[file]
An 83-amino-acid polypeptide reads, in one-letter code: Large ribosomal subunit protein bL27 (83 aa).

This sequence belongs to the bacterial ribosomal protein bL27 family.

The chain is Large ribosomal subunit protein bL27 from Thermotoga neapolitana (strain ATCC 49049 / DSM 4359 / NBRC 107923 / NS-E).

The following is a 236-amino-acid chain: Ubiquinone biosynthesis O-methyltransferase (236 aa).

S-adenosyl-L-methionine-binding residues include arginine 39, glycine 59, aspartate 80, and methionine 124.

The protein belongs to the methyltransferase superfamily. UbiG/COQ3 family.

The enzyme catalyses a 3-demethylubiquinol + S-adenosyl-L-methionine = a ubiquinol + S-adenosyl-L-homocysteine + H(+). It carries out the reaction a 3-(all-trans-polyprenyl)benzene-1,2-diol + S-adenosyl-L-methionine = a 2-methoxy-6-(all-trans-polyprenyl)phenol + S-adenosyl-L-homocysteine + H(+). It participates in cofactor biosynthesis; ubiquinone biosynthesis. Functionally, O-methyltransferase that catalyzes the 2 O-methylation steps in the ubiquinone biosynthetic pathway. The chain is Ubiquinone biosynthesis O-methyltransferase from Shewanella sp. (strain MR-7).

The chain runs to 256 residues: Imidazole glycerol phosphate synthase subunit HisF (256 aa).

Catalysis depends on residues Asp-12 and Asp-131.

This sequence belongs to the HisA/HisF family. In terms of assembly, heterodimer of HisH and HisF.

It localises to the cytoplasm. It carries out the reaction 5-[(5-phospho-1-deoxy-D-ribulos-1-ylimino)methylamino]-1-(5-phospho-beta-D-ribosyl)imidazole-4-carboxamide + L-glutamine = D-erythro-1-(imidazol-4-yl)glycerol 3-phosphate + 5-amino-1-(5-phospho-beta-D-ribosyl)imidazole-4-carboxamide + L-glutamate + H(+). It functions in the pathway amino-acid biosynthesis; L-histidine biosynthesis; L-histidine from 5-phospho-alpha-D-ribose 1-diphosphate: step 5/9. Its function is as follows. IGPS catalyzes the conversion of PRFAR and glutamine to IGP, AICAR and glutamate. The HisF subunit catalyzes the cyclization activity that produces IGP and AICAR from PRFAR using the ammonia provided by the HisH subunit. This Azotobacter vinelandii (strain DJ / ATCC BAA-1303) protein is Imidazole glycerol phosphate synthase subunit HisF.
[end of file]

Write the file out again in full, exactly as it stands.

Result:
An 83-amino-acid polypeptide reads, in one-letter code: Large ribosomal subunit protein bL27 (83 aa).

This sequence belongs to the bacterial ribosomal protein bL27 family.

The chain is Large ribosomal subunit protein bL27 from Thermotoga neapolitana (strain ATCC 49049 / DSM 4359 / NBRC 107923 / NS-E).

The following is a 236-amino-acid chain: Ubiquinone biosynthesis O-methyltransferase (236 aa).

S-adenosyl-L-methionine-binding residues include arginine 39, glycine 59, aspartate 80, and methionine 124.

The protein belongs to the methyltransferase superfamily. UbiG/COQ3 family.

The enzyme catalyses a 3-demethylubiquinol + S-adenosyl-L-methionine = a ubiquinol + S-adenosyl-L-homocysteine + H(+). It carries out the reaction a 3-(all-trans-polyprenyl)benzene-1,2-diol + S-adenosyl-L-methionine = a 2-methoxy-6-(all-trans-polyprenyl)phenol + S-adenosyl-L-homocysteine + H(+). It participates in cofactor biosynthesis; ubiquinone biosynthesis. Functionally, O-methyltransferase that catalyzes the 2 O-methylation steps in the ubiquinone biosynthetic pathway. The chain is Ubiquinone biosynthesis O-methyltransferase from Shewanella sp. (strain MR-7).

The chain runs to 256 residues: Imidazole glycerol phosphate synthase subunit HisF (256 aa).

Catalysis depends on residues Asp-12 and Asp-131.

This sequence belongs to the HisA/HisF family. In terms of assembly, heterodimer of HisH and HisF.

It localises to the cytoplasm. It carries out the reaction 5-[(5-phospho-1-deoxy-D-ribulos-1-ylimino)methylamino]-1-(5-phospho-beta-D-ribosyl)imidazole-4-carboxamide + L-glutamine = D-erythro-1-(imidazol-4-yl)glycerol 3-phosphate + 5-amino-1-(5-phospho-beta-D-ribosyl)imidazole-4-carboxamide + L-glutamate + H(+). It functions in the pathway amino-acid biosynthesis; L-histidine biosynthesis; L-histidine from 5-phospho-alpha-D-ribose 1-diphosphate: step 5/9. Its function is as follows. IGPS catalyzes the conversion of PRFAR and glutamine to IGP, AICAR and glutamate. The HisF subunit catalyzes the cyclization activity that produces IGP and AICAR from PRFAR using the ammonia provided by the HisH subunit. This Azotobacter vinelandii (strain DJ / ATCC BAA-1303) protein is Imidazole glycerol phosphate synthase subunit HisF.